Georges Simenon

A Maigret Christmas and other stories

"Simenon’s prose is lean and to the point, with not a wasted word..."


Three stories with a Christmas theme in one book - one of them, (the longest) featuring Maigret. All are set in Paris - but not a Paris of good cheer, but a Paris full of mystery and threat. In 'A Maigret Christmas', Maigret has two visitors to his apartment from across the street on Christmas Day. It seems that the niece of one of them - seven year old Collette - was wakened in the early hours of Christmas Day by Santa Clause entering her bedroom, giving her a doll, and trying to lift some floorboards as if in search of something. Though off-duty, Maigret is intrigued, and decides to investigate. Working from home, he uncovers a tale that is both intriguing and full of menace.

In the second tale, 'Seven Small Crosses in a Notebook', we are within a police control room in the city on Christmas Eve. There has been a spate of murders in the city, and a young boy seems to be moving through the city, smashing glass in emergency phone booths. Are the two related? It takes the unassuming Andre Lecouer, an unassuming telephone operator in the control room, to make the connection, and, also to make an unexpected connection between himself and the boy.

The third tale, 'The Little Restaurant near Place des Ternes', is the shortest, begins with a man shooting himself through the head in a nondescript restaurant. It then tells of a prostitute, Long Tall Jeanne, who discovers that another person in the restaurant, a young girl called Martine, was born in in Yport, only a few miles from where Jeanne herself was born. She follows Martine after she leaves the restaurant, and selflessly saves her from the attentions of two men in a bar in a way that causes she herself to be apprehended by the police.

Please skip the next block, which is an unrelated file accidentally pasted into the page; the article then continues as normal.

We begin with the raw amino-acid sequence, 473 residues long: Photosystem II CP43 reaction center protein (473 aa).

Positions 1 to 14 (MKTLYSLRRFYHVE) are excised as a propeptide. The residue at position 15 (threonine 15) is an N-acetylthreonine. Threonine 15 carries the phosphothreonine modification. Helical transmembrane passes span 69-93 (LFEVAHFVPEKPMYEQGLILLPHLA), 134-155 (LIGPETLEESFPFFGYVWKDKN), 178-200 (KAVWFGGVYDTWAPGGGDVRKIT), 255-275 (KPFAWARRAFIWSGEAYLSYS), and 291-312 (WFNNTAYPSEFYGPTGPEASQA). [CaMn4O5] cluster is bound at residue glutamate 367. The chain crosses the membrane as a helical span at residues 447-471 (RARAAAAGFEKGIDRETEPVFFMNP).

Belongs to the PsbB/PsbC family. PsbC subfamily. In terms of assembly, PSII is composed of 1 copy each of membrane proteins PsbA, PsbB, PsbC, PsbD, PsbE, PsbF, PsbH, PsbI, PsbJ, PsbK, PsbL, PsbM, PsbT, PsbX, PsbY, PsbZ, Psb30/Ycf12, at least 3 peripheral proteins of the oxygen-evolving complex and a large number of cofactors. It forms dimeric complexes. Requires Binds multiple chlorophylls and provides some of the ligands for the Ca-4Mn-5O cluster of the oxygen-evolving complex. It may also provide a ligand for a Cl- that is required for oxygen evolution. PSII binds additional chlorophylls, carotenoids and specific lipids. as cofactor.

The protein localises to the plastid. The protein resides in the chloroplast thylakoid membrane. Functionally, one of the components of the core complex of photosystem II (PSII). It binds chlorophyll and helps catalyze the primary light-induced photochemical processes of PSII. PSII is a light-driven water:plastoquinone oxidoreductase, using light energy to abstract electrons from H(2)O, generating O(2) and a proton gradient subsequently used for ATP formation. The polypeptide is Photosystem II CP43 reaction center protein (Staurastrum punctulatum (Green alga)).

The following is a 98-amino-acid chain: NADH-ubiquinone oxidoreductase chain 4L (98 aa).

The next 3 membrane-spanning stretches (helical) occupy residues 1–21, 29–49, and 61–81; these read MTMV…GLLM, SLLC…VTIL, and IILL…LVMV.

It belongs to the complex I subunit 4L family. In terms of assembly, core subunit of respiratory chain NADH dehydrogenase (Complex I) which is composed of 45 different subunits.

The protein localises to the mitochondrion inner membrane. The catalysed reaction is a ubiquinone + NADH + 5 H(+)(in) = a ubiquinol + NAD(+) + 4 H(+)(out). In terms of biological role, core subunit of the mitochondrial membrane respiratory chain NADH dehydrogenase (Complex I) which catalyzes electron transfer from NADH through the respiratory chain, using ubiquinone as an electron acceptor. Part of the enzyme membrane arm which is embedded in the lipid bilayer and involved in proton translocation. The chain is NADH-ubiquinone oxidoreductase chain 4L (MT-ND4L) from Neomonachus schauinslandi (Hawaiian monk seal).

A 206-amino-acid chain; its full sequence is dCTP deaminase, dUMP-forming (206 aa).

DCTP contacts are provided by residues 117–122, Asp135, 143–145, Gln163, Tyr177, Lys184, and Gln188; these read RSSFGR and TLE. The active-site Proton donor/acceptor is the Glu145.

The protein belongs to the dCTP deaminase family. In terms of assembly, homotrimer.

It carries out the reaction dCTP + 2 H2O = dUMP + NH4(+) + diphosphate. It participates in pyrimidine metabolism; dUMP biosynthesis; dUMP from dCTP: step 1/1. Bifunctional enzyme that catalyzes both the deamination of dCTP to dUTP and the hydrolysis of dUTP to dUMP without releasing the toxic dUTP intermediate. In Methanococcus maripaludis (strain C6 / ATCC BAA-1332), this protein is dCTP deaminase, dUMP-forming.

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This is a new translation, by David Coward, of a book first published in 1951. I am a fan of Simenon, and in my opinion he never disappoints. Simenon's prose is lean and to the point, with not a wasted word (a trait which some modern crime writers could well emulate). The first story gives an insight into Maigret's marriage, with Madame Maigret playing a prominent part. The second shows that even self-effacing, nondescript men can have their moments of glory. The clues in this story are well thought out and straightforward, though planted with great cunning. At the end of the tale I had one of these satisfying 'Of course! - I should have seen that!' moments that come along all too infrequently nowadays. The third tale is superb. It is told in such a casual way that you're not aware of the story-telling skill that has gone into it. It's a tale of experience over inexperience, and about how even the most world-weary of people - a distrusted prostitute no less - can make a sacrifice to save someone from their own rash actions.

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